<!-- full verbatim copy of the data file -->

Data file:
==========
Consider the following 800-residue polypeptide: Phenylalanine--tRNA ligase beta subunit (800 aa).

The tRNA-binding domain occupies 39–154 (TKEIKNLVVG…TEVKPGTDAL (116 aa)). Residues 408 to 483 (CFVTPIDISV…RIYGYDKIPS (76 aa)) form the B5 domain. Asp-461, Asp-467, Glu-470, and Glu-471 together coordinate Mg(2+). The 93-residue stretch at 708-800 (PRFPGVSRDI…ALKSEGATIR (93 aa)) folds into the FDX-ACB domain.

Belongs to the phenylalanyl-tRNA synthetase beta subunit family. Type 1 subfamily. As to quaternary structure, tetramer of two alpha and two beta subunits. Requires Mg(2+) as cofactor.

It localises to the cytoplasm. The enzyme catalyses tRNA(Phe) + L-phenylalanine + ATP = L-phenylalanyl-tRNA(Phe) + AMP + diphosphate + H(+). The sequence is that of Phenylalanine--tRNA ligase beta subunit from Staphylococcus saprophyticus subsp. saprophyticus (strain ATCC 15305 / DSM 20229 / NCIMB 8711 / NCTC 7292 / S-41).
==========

Consider the following 800-residue polypeptide: Phenylalanine--tRNA ligase beta subunit (800 aa).

The tRNA-binding domain occupies 39–154 (TKEIKNLVVG…TEVKPGTDAL (116 aa)). Residues 408 to 483 (CFVTPIDISV…RIYGYDKIPS (76 aa)) form the B5 domain. Asp-461, Asp-467, Glu-470, and Glu-471 together coordinate Mg(2+). The 93-residue stretch at 708-800 (PRFPGVSRDI…ALKSEGATIR (93 aa)) folds into the FDX-ACB domain.

Belongs to the phenylalanyl-tRNA synthetase beta subunit family. Type 1 subfamily. As to quaternary structure, tetramer of two alpha and two beta subunits. Requires Mg(2+) as cofactor.

It localises to the cytoplasm. The enzyme catalyses tRNA(Phe) + L-phenylalanine + ATP = L-phenylalanyl-tRNA(Phe) + AMP + diphosphate + H(+). The sequence is that of Phenylalanine--tRNA ligase beta subunit from Staphylococcus saprophyticus subsp. saprophyticus (strain ATCC 15305 / DSM 20229 / NCIMB 8711 / NCTC 7292 / S-41).